The newby has enough to learn and he/she does not need to be confused further by folks with good intentions, but the wrong information.


Ed Cregger

Old 01-15-2008, 09:05 PM
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Default RE: What do they mean by a pattern plane?

I am truly sorry for offending you Mr Cregger. My intention was to Point out
that some SPORT PLANES like the tiger and 4 star series are happy doing the pattern
manuevers. I did not say that they were purpose built / competition pattern planes.

Now the 2 meter airframes that I fly at competitions are competition planes. they lock in well for
straight and level flight, rolls are axial, and they fly just as well inverted as they do normal. The design
of the plane gives it very little control coupling and makes it fly smooth and gentle. also a pattern plane
can usually fly slow without the tendency to tip stall. stalls on most modern pattern planes are like a
trainer Meaning that they fall forward. Also they have been designed with a large amount of fuselage side
area which will help them in knife edge flight.

I do have alot of respect for you and the time you have spent in this hobby, And I agree that we shouldn't
give people misleading info. In my neck of the woods and the competitions that I attend we reccomend that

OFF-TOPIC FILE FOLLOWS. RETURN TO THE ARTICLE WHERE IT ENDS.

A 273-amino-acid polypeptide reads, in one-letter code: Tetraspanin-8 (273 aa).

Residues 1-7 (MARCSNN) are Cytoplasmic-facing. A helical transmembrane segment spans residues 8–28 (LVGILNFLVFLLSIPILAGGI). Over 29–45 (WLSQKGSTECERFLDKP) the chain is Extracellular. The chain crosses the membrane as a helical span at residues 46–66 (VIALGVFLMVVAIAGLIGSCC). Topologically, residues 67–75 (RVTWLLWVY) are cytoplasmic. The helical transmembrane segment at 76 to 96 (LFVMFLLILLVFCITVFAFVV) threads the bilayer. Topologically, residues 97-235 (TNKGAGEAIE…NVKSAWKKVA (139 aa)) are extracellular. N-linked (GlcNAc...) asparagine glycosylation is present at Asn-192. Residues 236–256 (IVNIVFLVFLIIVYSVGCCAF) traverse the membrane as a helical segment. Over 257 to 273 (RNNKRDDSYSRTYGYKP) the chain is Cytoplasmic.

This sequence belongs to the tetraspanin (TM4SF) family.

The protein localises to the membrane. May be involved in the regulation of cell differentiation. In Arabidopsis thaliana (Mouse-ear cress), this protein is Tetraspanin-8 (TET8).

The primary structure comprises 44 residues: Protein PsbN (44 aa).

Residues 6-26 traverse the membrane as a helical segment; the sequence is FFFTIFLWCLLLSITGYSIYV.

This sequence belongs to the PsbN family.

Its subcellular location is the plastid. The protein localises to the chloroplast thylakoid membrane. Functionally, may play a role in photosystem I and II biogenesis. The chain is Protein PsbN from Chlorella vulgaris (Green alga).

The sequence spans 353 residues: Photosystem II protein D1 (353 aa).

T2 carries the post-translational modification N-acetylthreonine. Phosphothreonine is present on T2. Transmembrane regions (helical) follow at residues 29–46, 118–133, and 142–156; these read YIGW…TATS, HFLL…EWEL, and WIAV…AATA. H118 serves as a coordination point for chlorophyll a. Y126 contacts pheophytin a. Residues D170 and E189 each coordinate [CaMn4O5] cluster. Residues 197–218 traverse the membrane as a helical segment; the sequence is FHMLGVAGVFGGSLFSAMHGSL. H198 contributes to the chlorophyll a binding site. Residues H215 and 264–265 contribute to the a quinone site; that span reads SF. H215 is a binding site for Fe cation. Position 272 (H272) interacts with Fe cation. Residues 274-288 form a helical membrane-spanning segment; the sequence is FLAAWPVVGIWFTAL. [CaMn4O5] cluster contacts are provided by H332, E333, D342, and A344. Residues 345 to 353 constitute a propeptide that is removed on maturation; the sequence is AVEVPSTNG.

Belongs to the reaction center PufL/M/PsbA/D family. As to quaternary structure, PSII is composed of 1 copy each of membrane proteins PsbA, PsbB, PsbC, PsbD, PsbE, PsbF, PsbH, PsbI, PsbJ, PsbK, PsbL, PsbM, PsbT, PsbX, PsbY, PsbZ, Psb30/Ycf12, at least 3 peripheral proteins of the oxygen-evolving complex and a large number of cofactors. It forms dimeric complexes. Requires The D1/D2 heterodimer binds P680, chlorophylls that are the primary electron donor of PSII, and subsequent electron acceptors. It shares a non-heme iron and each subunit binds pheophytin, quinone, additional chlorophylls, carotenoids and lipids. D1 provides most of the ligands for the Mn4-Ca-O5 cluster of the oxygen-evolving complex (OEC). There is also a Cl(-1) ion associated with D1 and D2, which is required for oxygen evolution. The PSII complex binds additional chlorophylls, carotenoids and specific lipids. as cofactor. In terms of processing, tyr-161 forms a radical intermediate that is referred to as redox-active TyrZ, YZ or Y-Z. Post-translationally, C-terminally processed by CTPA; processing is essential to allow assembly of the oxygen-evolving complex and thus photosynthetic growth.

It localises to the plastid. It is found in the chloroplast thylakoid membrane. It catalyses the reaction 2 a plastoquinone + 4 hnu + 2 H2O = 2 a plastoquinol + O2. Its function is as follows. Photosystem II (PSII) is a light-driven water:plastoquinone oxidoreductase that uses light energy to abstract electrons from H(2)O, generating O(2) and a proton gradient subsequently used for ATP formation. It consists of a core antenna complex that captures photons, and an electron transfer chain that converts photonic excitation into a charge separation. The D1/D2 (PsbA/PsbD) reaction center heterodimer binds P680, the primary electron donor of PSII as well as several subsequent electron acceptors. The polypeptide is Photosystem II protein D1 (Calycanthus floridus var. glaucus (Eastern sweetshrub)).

the aspiring pattern pilots bring something they already have in the hangar to a competition, before running
out and purcahsing a pattern airframe and equipment costing well into the thousands of dollars. If I am asked
by a person who is totally new to pattern flying, I will continue in good concience to reccomend the sport planes
for your first season / seasons of pattern. When they have been to a few competitions they will have already
acquired the knowledge to know what the next step will be. I just don't want to see people turned away from
pattern flying based on the fact they can't afford a modern style pattern airframe.

Old 01-16-2008, 12:44 AM
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Default RE: What do they mean by a pattern plane?


ORIGINAL: overbored77

I am truly sorry for offending you Mr Cregger. My intention was to Point out